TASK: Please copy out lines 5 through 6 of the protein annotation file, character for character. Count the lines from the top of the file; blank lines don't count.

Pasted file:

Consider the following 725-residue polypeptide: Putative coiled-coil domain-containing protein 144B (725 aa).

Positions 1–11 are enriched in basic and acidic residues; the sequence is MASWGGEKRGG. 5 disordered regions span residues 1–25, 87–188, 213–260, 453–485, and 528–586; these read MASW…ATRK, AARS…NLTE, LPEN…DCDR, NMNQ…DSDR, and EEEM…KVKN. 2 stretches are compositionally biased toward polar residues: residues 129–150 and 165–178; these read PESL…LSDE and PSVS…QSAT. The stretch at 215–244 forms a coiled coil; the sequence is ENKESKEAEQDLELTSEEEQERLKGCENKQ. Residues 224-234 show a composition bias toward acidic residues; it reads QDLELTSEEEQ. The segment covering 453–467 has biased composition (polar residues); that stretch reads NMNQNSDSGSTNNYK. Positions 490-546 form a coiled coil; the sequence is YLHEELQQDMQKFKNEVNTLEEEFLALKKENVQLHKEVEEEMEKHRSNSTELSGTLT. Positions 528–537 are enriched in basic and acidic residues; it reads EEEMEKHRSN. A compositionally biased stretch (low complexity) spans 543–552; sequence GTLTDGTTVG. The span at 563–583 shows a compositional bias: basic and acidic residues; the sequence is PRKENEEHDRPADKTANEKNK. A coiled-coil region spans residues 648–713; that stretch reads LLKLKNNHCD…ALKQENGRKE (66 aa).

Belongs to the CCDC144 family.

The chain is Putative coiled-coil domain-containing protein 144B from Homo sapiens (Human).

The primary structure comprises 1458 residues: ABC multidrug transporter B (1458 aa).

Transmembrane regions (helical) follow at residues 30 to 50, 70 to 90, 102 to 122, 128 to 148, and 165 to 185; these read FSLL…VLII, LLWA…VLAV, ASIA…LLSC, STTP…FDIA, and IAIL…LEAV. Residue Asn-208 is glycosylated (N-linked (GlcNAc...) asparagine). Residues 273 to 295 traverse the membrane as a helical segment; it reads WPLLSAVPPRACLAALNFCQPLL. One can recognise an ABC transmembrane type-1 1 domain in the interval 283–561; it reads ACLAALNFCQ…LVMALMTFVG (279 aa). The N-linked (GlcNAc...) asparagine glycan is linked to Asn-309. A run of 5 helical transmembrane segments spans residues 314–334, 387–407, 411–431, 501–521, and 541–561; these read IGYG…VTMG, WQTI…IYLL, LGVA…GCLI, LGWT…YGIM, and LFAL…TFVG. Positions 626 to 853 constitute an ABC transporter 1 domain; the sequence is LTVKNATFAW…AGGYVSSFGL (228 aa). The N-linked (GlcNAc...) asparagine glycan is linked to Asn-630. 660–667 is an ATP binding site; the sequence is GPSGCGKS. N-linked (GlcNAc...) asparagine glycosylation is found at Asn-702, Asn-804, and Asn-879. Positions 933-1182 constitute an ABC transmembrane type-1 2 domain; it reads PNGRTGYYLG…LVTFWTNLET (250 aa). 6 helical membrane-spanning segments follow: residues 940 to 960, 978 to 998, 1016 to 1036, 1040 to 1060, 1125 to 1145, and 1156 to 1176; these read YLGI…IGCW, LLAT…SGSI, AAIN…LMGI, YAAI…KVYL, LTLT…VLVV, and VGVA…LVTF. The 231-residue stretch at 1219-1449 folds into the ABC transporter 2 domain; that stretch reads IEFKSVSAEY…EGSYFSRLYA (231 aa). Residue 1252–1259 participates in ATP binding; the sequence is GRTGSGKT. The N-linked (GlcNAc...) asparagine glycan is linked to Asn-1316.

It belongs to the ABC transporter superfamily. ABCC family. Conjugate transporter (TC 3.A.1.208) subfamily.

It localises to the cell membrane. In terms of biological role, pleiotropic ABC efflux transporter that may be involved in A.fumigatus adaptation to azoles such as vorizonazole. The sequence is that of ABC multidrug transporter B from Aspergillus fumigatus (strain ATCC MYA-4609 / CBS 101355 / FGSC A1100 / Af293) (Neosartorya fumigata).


The primary structure comprises 1458 residues: ABC multidrug transporter B (1458 aa).

Transmembrane regions (helical) follow at residues 30 to 50, 70 to 90, 102 to 122, 128 to 148, and 165 to 185; these read FSLL…VLII, LLWA…VLAV, ASIA…LLSC, STTP…FDIA, and IAIL…LEAV. Residue Asn-208 is glycosylated (N-linked (GlcNAc...) asparagine). Residues 273 to 295 traverse the membrane as a helical segment; it reads WPLLSAVPPRACLAALNFCQPLL. One can recognise an ABC transmembrane type-1 1 domain in the interval 283–561; it reads ACLAALNFCQ…LVMALMTFVG (279 aa). The N-linked (GlcNAc...) asparagine glycan is linked to Asn-309. A run of 5 helical transmembrane segments spans residues 314–334, 387–407, 411–431, 501–521, and 541–561; these read IGYG…VTMG, WQTI…IYLL, LGVA…GCLI, LGWT…YGIM, and LFAL…TFVG. Positions 626 to 853 constitute an ABC transporter 1 domain; the sequence is LTVKNATFAW…AGGYVSSFGL (228 aa). The N-linked (GlcNAc...) asparagine glycan is linked to Asn-630. 660–667 is an ATP binding site; the sequence is GPSGCGKS. N-linked (GlcNAc...) asparagine glycosylation is found at Asn-702, Asn-804, and Asn-879. Positions 933-1182 constitute an ABC transmembrane type-1 2 domain; it reads PNGRTGYYLG…LVTFWTNLET (250 aa). 6 helical membrane-spanning segments follow: residues 940 to 960, 978 to 998, 1016 to 1036, 1040 to 1060, 1125 to 1145, and 1156 to 1176; these read YLGI…IGCW, LLAT…SGSI, AAIN…LMGI, YAAI…KVYL, LTLT…VLVV, and VGVA…LVTF. The 231-residue stretch at 1219-1449 folds into the ABC transporter 2 domain; that stretch reads IEFKSVSAEY…EGSYFSRLYA (231 aa). Residue 1252–1259 participates in ATP binding; the sequence is GRTGSGKT. The N-linked (GlcNAc...) asparagine glycan is linked to Asn-1316.